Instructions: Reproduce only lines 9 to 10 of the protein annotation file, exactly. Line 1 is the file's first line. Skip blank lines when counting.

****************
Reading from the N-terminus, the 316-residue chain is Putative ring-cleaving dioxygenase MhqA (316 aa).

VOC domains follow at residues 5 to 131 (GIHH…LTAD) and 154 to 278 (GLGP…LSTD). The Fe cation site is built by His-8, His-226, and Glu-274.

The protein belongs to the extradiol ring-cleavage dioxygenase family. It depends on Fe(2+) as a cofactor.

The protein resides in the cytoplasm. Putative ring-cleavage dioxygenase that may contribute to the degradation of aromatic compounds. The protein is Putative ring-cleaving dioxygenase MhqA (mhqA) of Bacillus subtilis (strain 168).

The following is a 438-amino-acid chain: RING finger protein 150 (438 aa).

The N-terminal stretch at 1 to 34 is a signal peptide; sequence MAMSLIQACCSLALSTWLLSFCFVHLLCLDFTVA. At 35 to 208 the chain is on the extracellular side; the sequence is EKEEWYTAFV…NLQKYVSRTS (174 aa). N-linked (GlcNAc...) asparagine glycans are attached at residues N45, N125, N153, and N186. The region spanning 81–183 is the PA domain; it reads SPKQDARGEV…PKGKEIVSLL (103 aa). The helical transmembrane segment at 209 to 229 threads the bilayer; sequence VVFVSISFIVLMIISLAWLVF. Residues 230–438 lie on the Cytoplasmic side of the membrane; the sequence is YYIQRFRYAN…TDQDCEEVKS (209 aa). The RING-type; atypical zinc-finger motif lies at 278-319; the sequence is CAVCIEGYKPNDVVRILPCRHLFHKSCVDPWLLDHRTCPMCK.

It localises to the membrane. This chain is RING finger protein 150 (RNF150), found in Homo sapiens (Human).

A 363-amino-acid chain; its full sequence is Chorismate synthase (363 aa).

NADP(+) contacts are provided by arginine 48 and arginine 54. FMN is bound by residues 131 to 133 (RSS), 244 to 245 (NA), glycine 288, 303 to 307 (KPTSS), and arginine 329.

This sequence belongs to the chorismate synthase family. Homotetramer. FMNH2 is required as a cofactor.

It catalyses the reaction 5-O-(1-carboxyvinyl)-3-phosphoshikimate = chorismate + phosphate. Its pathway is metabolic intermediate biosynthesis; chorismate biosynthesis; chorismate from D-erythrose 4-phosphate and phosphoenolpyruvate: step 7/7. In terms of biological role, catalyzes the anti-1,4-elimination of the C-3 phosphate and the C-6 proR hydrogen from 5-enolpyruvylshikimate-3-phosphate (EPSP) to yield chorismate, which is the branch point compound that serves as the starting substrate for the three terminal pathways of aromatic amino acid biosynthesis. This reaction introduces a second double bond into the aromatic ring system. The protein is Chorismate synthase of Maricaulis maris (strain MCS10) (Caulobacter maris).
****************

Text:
NADP(+) contacts are provided by arginine 48 and arginine 54. FMN is bound by residues 131 to 133 (RSS), 244 to 245 (NA), glycine 288, 303 to 307 (KPTSS), and arginine 329.

This sequence belongs to the chorismate synthase family. Homotetramer. FMNH2 is required as a cofactor.